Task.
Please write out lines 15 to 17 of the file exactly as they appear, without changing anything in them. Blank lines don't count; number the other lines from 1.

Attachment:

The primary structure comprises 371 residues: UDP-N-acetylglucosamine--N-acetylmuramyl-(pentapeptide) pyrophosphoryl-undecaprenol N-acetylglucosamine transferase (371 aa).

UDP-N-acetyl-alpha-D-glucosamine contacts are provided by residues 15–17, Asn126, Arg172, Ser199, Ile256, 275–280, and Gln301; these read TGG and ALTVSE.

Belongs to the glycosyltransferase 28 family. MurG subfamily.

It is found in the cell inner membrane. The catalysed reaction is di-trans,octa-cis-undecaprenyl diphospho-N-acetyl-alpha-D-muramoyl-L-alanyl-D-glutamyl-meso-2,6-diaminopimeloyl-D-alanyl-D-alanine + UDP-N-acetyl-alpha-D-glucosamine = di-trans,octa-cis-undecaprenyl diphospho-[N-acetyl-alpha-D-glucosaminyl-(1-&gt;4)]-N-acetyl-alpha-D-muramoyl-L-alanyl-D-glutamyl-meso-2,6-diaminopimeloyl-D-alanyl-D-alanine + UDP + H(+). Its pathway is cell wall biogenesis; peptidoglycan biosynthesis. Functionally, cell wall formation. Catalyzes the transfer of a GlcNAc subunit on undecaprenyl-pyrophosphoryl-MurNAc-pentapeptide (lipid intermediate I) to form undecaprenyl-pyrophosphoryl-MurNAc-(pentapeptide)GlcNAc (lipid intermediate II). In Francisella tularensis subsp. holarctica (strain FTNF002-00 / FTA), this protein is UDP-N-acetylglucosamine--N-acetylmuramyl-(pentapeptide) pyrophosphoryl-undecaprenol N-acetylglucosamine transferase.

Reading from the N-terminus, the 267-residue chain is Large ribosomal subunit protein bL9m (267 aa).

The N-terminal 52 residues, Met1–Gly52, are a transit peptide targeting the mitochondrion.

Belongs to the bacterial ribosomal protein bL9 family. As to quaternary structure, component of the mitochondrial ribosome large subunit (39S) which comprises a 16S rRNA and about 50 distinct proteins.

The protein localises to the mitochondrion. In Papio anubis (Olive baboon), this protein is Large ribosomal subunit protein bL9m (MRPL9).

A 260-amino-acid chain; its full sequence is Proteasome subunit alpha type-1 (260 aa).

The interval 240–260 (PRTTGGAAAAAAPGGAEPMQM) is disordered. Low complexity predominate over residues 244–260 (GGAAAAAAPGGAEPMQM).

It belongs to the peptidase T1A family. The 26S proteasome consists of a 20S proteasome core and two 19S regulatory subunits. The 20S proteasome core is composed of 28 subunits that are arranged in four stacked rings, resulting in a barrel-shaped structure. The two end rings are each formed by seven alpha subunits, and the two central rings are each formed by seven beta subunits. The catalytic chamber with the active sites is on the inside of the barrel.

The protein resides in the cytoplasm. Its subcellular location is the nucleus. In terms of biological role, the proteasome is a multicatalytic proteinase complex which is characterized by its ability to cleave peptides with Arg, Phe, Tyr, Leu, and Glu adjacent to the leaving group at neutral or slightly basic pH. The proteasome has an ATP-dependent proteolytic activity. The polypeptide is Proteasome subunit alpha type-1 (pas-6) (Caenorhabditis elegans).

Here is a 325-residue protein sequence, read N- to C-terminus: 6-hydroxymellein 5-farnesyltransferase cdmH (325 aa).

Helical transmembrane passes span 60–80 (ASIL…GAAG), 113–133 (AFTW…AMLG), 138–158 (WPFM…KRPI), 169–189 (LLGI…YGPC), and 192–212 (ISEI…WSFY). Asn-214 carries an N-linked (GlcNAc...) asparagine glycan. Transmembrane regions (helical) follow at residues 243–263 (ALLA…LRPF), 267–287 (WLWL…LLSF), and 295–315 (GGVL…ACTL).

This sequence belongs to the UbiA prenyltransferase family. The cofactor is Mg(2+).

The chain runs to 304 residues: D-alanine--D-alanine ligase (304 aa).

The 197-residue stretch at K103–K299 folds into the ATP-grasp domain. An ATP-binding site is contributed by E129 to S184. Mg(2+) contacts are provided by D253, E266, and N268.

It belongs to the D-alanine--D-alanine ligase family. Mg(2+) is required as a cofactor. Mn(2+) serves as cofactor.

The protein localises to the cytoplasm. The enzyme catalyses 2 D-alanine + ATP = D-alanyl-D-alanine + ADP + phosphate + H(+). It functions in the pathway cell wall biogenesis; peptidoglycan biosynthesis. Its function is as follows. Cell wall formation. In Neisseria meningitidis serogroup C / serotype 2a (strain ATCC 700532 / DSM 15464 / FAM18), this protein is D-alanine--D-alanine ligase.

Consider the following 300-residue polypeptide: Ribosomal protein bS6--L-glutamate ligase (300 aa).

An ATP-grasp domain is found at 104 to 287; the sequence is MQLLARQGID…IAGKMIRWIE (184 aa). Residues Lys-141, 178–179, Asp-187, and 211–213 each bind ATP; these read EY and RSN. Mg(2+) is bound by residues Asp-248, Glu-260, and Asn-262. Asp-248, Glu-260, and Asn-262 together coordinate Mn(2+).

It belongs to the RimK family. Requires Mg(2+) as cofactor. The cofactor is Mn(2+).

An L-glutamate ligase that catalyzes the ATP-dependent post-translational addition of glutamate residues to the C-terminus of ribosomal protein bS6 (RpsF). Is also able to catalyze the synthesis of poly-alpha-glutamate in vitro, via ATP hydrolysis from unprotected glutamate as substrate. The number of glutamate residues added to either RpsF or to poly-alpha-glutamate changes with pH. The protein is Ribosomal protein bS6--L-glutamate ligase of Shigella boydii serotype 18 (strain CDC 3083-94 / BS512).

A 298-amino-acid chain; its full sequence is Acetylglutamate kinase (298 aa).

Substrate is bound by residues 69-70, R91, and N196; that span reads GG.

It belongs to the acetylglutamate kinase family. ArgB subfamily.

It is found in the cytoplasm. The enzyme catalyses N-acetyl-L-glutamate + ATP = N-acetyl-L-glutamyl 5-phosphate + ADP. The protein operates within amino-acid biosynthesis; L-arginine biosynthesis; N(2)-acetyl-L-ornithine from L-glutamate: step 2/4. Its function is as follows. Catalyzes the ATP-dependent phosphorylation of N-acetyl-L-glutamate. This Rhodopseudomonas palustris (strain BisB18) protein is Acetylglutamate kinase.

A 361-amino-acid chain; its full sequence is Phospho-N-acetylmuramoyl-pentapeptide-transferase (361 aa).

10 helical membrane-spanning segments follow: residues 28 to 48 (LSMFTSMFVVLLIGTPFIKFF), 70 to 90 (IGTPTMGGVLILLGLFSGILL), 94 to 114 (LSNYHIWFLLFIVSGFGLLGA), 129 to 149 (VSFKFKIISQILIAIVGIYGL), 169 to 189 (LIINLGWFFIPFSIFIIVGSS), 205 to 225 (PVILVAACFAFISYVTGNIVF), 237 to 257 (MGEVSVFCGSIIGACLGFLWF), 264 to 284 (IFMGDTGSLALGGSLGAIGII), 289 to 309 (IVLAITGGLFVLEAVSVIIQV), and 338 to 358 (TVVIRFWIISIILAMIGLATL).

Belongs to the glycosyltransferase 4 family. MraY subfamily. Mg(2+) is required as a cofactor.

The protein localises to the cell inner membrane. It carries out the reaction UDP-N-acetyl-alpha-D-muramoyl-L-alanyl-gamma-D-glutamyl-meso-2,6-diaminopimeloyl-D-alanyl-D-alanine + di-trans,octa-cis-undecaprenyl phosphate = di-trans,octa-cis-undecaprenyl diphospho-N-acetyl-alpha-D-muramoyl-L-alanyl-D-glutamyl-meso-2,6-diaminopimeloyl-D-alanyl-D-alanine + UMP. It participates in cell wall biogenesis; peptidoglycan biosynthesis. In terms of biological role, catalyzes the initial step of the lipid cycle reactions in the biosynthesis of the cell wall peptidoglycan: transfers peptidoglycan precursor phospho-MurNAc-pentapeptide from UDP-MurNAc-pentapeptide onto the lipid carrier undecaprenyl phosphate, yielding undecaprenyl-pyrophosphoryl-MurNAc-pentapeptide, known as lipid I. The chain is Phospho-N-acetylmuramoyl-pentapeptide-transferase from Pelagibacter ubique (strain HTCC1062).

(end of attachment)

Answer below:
This sequence belongs to the UbiA prenyltransferase family. The cofactor is Mg(2+).

The chain runs to 304 residues: D-alanine--D-alanine ligase (304 aa).

The 197-residue stretch at K103–K299 folds into the ATP-grasp domain. An ATP-binding site is contributed by E129 to S184. Mg(2+) contacts are provided by D253, E266, and N268.